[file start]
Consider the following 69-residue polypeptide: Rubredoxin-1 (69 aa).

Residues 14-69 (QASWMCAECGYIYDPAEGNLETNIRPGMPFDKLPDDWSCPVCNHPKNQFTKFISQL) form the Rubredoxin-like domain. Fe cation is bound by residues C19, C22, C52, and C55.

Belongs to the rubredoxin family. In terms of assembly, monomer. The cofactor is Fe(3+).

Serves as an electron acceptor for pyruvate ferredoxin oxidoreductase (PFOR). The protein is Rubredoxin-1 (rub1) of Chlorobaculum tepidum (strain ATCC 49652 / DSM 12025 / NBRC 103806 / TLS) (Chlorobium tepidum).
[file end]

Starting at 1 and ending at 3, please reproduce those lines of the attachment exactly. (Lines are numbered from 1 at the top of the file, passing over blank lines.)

Consider the following 69-residue polypeptide: Rubredoxin-1 (69 aa).

Residues 14-69 (QASWMCAECGYIYDPAEGNLETNIRPGMPFDKLPDDWSCPVCNHPKNQFTKFISQL) form the Rubredoxin-like domain. Fe cation is bound by residues C19, C22, C52, and C55.

Belongs to the rubredoxin family. In terms of assembly, monomer. The cofactor is Fe(3+).